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FAIRCHILD AIR FORCE BASE, Wash. – A non-parachuting egress aircrew Survival, Evasion, Resistance and Escape technical school student learns how to survive an emergency at the 22nd Training Squadron Water Survival Training course. The 336th Training Group is the sole manager of all U.S. Air Force Survival, Evasion, Resistance, and Escape training. Instruction concentrates on the principles, techniques and skills necessary to survive in any environment and return home. The 336th TRG conducts ten courses at Fairchild Air Force Base, Wash.; the Arctic Survival Course at Eielson Air Force Base, Alaska; and water survival training at Naval Air Station, Pensacola, Fla. (U.S. Air Force photo /Tim Thompson)
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TYNDALL AIR FORCE BASE, Fla. -- Air Traffic Controllers Senior Airman Russell Wilcox, and Airmen First Class James Hilliard and Jacob Williams, and Staff Sgt. Samantha Ross from the 325th Operations Support Squadron at Tyndall Air Force Base, Fla., operate the Standard Terminal Automation Replacement System in the base Radar Approach Control Facility in August 2009. The 325th Fighter Wing’s mission is to provide world-class training to guarantee air dominance for America. It accomplishes this objective by training F-15C Eagle and F-22 Raptor pilots and maintenance personnel.  The wing also conducts training for F-15 and F-22 intelligence officers, officer and enlisted air traffic controllers, and air battle managers all for the Combat Air Forces.  The 325th Fighter Wing has more than 3,000 personnel and an inventory of 53 F-15s and 29 F-22s. (U.S. Air Force photo/Lisa Norman)
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TYNDALL AIR FORCE BASE, Fla. -- Local and regional aircrew members receive hands-on training using low pressure, gaseous, walk-around bottle assemblies during hypobaric chamber training at Tyndall Air Force Base, Fla., in July 2009. The 325th Fighter Wing’s mission is to provide world-class training to guarantee air dominance for America. It accomplishes this objective by training F-15C Eagle and F-22 Raptor pilots and maintenance personnel.  The wing also conducts training for F-15 and F-22 intelligence officers, officer and enlisted air traffic controllers, and air battle managers all for the Combat Air Forces.  The 325th Fighter Wing has more than 3,000 personnel and an inventory of 53 F-15s and 29 F-22s. (U.S. Air Force photo/Lisa Norman)
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TYNDALL AIR FORCE BASE, Fla. -- Staff Sergeant David Aguilar, 325th Aircraft Maintenance Squadron, reads tech data aloud while Senior Airmen Jonathon Lewis and Rasheem Ramsey, 325th AMXS Squadron, load an AIM-9 missile onto a jet at Tyndall Air Force Base, in July 2009. The 325th Fighter Wing’s mission is to provide world-class training to guarantee air dominance for America. It accomplishes this objective by training F-15C Eagle and F-22 Raptor pilots and maintenance personnel.  The wing also conducts training for F-15 and F-22 intelligence officers, officer and enlisted air traffic controllers, and air battle managers all for the Combat Air Forces.  The 325th Fighter Wing has more than 3,000 personnel and an inventory of 53 F-15s and 29 F-22s. (U.S. Air Force photo/Lisa Norman)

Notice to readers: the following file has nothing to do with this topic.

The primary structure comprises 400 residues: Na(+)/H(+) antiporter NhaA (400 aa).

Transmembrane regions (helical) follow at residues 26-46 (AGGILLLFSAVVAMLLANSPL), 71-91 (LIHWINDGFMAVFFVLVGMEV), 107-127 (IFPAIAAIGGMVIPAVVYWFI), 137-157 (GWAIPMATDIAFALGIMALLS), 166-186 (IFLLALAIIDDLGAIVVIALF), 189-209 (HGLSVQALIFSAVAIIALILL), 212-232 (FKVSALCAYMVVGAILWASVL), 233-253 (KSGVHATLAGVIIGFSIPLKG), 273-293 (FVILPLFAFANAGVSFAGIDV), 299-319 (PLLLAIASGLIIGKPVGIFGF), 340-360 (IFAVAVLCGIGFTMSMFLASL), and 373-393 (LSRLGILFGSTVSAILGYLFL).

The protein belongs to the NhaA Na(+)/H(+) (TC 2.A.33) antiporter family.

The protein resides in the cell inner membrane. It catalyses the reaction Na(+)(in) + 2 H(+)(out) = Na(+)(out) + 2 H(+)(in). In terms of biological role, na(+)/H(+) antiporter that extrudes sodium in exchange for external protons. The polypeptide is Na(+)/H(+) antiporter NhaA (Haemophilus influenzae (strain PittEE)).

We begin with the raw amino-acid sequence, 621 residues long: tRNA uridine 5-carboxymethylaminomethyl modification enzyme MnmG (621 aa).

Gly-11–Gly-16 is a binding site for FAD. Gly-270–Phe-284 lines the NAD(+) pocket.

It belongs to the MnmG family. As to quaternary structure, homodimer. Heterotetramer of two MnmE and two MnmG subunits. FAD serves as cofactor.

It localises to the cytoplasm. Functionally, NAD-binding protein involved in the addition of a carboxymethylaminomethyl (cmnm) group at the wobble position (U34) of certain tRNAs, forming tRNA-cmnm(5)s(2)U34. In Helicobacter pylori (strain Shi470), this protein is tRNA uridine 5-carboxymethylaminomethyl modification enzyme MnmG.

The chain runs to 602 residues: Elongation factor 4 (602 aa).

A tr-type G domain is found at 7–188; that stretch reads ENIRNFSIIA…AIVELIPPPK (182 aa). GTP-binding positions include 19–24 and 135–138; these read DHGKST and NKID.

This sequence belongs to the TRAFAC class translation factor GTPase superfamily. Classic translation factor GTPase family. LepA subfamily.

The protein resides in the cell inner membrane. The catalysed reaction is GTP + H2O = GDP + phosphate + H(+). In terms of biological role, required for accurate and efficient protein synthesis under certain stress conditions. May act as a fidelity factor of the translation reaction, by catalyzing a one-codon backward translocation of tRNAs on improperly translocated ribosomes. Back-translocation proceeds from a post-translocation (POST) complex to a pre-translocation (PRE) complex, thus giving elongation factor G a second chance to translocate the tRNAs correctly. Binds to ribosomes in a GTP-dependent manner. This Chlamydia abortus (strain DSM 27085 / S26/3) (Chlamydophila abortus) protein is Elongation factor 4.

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TYNDALL AIR FORCE BASE, Fla. – Airmen assigned to Tyndall Air Force Base, Fla., do their physical training on the beach in July 2009. The 325th Fighter Wing’s mission is to provide world-class training to guarantee air dominance for America. It accomplishes this objective by training F-15C Eagle and F-22 Raptor pilots and maintenance personnel.  The wing also conducts training for F-15 and F-22 intelligence officers, officer and enlisted air traffic controllers, and air battle managers all for the Combat Air Forces.  The 325th Fighter Wing has more than 3,000 personnel and an inventory of 53 F-15s and 29 F-22s. (U.S. Air Force photo)
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TYNDALL AIR FORCE BASE, Fla. -- Staff Sgt. Jonathan Robertson, 309th Aircraft Maintenance Unit weapons load crew chief, works under watchful eyes while conducting monthly training to maintain his qualifications. The 325th Fighter Wing’s mission is to provide world-class training to guarantee air dominance for America. It accomplishes this objective by training F-15C Eagle and F-22 Raptor pilots and maintenance personnel.  The wing also conducts training for F-15 and F-22 intelligence officers, officer and enlisted air traffic controllers, and air battle managers all for the Combat Air Forces.  The 325th Fighter Wing has more than 3,000 personnel and an inventory of 53 F-15s and 29 F-22s. (U.S. Air Force photo/Tech. Sgt. Jeffrey A. Wolfe)
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TYNDALL AIR FORCE BASE, Fla. -- Candace Stanfield, a 58th Air Maintenance Unit armament specialist from Eglin Air Force Base, Fla., observes weapons during the Weapons Systems Evaluation program at Tyndall AFB, Fla., Feb. 25. Eight aircraft and 118 personnel from the 33rd Fighter Wing, Fla., participated in the two-week long program held at the 53rd Weapons Evaluation Group. The 325th Fighter Wing’s mission is to provide world-class training to guarantee air dominance for America. It accomplishes this objective by training F-15C Eagle and F-22 Raptor pilots and maintenance personnel.  The wing also conducts training for F-15 and F-22 intelligence officers, officer and enlisted air traffic controllers, and air battle managers all for the Combat Air Forces.  The 325th Fighter Wing has more than 3,000 personnel and an inventory of 53 F-15s and 29 F-22s. (U.S. Air Force photo/Airman 1st Class Veronica McMahon)